Mar 15, 2018

Why You Must Obtain Governor’s Consent After Real Estate Transactions In Nigeria | Hightower Solicitor

In Nigeria’s real estate vocabulary, a TITLE in property describes ownership, or the degree of control exerted on a piece of property – house/land. Also, Title may refer to a legal document, such as a deed, that serves as evidence of ownership.

In Nigeria, one of the means by which a person can get a proper title to land is by obtaining Governor’s consent in respect of the land. The Land Use Act of 1978 is the statute which regulates land and any transaction relating to it in Nigeria.

 Section 22 of the Act provides that “it shall not be lawful for the holder of a statutory right of occupancy granted by the Governor to alienate his right of occupancy or any part thereof by assignment, mortgage, transfer of possession, sublease or otherwise howsoever without the earlier consent of the Governor first obtained. Usually, it is the duty of the holder of the right of occupancy to get the consent, but in practice this is left to the buyer. In Lagos, Nigeria, the country’s commercial nerve center, this practice has been embraced over the years. A burden usually conveniently passed to the buyer.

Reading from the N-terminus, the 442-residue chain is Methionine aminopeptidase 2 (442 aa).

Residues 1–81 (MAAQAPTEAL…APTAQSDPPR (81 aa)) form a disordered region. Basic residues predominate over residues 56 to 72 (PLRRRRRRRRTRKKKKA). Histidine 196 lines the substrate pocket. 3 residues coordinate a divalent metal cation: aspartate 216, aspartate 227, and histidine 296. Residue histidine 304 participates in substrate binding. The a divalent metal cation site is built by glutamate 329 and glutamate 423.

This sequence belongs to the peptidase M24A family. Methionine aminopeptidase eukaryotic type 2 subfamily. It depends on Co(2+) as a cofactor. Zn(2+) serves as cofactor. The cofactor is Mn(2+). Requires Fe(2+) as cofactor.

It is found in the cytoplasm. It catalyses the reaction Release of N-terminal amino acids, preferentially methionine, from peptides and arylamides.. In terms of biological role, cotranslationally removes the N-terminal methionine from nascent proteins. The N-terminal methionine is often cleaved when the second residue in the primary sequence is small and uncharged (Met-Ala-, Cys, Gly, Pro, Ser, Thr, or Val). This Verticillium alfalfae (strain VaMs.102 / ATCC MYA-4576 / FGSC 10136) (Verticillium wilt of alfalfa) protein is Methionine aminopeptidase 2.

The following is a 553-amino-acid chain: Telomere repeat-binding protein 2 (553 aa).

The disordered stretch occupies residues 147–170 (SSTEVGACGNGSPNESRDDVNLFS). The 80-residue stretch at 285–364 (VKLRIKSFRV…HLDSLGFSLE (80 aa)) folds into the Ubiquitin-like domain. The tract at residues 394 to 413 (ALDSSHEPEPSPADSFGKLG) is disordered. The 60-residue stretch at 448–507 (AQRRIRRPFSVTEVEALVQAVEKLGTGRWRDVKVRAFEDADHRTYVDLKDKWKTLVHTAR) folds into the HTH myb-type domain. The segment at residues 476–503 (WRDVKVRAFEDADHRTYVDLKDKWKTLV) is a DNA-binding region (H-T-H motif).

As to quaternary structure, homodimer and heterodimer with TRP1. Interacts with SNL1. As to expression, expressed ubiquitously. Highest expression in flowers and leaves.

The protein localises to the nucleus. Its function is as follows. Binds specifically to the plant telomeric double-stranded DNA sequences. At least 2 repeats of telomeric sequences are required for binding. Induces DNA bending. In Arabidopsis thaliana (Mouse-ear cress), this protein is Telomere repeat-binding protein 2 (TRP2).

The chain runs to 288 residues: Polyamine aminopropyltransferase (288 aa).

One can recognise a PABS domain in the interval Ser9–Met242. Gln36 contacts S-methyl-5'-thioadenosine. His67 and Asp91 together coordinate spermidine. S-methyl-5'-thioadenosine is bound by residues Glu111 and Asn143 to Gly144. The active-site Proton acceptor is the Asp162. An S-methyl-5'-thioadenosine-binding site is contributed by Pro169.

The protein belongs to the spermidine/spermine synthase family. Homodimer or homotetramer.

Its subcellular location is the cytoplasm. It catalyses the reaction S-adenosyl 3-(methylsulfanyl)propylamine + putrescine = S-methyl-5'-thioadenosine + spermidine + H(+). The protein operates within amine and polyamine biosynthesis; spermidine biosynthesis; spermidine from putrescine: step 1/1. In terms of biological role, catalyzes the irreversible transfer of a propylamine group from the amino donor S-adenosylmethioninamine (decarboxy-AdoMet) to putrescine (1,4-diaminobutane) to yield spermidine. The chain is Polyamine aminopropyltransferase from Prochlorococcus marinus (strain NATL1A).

Obtaining Governor’s consent is a way of complying with the provisions of the statute and a way of protecting the legitimacy of the purchaser’s title to the land. Failure to get this consent can make the transfer of interest in the land null and void.

In conclusion, when the Governor’s consent is duly obtained by the seller after a transaction, it will serve two main purposes; as evidence of ownership, and there will also be security of his title.

What are your thoughts on the relevance of Title and the points highlighted?

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Hightower Solicitors